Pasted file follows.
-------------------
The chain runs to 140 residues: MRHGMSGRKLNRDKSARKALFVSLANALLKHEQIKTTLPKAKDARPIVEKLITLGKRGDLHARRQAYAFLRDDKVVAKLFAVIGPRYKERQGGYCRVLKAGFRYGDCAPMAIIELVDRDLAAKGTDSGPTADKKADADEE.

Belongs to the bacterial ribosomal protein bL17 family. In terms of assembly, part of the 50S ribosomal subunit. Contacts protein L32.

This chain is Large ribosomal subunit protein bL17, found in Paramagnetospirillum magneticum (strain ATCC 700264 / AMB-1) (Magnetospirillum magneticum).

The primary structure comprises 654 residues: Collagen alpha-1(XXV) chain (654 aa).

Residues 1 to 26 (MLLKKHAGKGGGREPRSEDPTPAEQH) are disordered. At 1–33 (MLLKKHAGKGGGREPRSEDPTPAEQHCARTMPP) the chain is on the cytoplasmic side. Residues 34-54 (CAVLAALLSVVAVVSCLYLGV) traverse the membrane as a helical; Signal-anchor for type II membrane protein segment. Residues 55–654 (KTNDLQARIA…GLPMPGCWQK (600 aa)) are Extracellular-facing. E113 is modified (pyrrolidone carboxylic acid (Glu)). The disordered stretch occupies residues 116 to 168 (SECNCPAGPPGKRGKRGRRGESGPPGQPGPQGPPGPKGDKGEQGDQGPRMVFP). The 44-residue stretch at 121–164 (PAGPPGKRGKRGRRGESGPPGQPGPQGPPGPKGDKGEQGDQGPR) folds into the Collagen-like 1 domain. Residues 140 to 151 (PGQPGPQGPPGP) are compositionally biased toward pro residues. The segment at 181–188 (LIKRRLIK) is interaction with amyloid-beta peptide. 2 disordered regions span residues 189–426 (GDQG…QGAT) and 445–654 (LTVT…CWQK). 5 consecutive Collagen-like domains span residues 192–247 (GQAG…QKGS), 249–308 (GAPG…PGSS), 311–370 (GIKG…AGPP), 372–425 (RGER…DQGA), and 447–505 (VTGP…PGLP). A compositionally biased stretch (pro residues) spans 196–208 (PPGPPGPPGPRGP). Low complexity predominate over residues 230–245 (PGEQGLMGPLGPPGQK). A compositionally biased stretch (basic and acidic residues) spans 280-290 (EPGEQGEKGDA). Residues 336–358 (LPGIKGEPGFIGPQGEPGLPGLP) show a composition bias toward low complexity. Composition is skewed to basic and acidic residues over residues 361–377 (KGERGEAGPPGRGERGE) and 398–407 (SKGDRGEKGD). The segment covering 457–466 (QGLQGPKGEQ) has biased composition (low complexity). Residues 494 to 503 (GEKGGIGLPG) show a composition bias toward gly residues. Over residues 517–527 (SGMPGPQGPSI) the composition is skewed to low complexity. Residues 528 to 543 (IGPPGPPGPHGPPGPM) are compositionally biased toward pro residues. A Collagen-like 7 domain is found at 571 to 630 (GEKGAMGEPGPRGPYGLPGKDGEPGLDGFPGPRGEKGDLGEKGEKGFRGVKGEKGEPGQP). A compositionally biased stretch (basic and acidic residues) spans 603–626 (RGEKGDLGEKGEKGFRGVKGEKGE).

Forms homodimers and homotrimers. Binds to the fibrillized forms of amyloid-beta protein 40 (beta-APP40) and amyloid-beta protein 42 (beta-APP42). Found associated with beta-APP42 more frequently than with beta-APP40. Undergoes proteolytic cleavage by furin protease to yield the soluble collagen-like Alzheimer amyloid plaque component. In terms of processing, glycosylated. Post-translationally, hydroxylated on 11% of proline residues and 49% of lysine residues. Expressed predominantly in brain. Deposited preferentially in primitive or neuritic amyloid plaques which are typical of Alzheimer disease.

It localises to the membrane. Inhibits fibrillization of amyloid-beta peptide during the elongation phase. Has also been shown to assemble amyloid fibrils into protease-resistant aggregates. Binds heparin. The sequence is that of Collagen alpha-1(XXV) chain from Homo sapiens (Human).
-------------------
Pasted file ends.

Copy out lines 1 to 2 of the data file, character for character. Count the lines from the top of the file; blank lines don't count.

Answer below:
The chain runs to 140 residues: MRHGMSGRKLNRDKSARKALFVSLANALLKHEQIKTTLPKAKDARPIVEKLITLGKRGDLHARRQAYAFLRDDKVVAKLFAVIGPRYKERQGGYCRVLKAGFRYGDCAPMAIIELVDRDLAAKGTDSGPTADKKADADEE.

Belongs to the bacterial ribosomal protein bL17 family. In terms of assembly, part of the 50S ribosomal subunit. Contacts protein L32.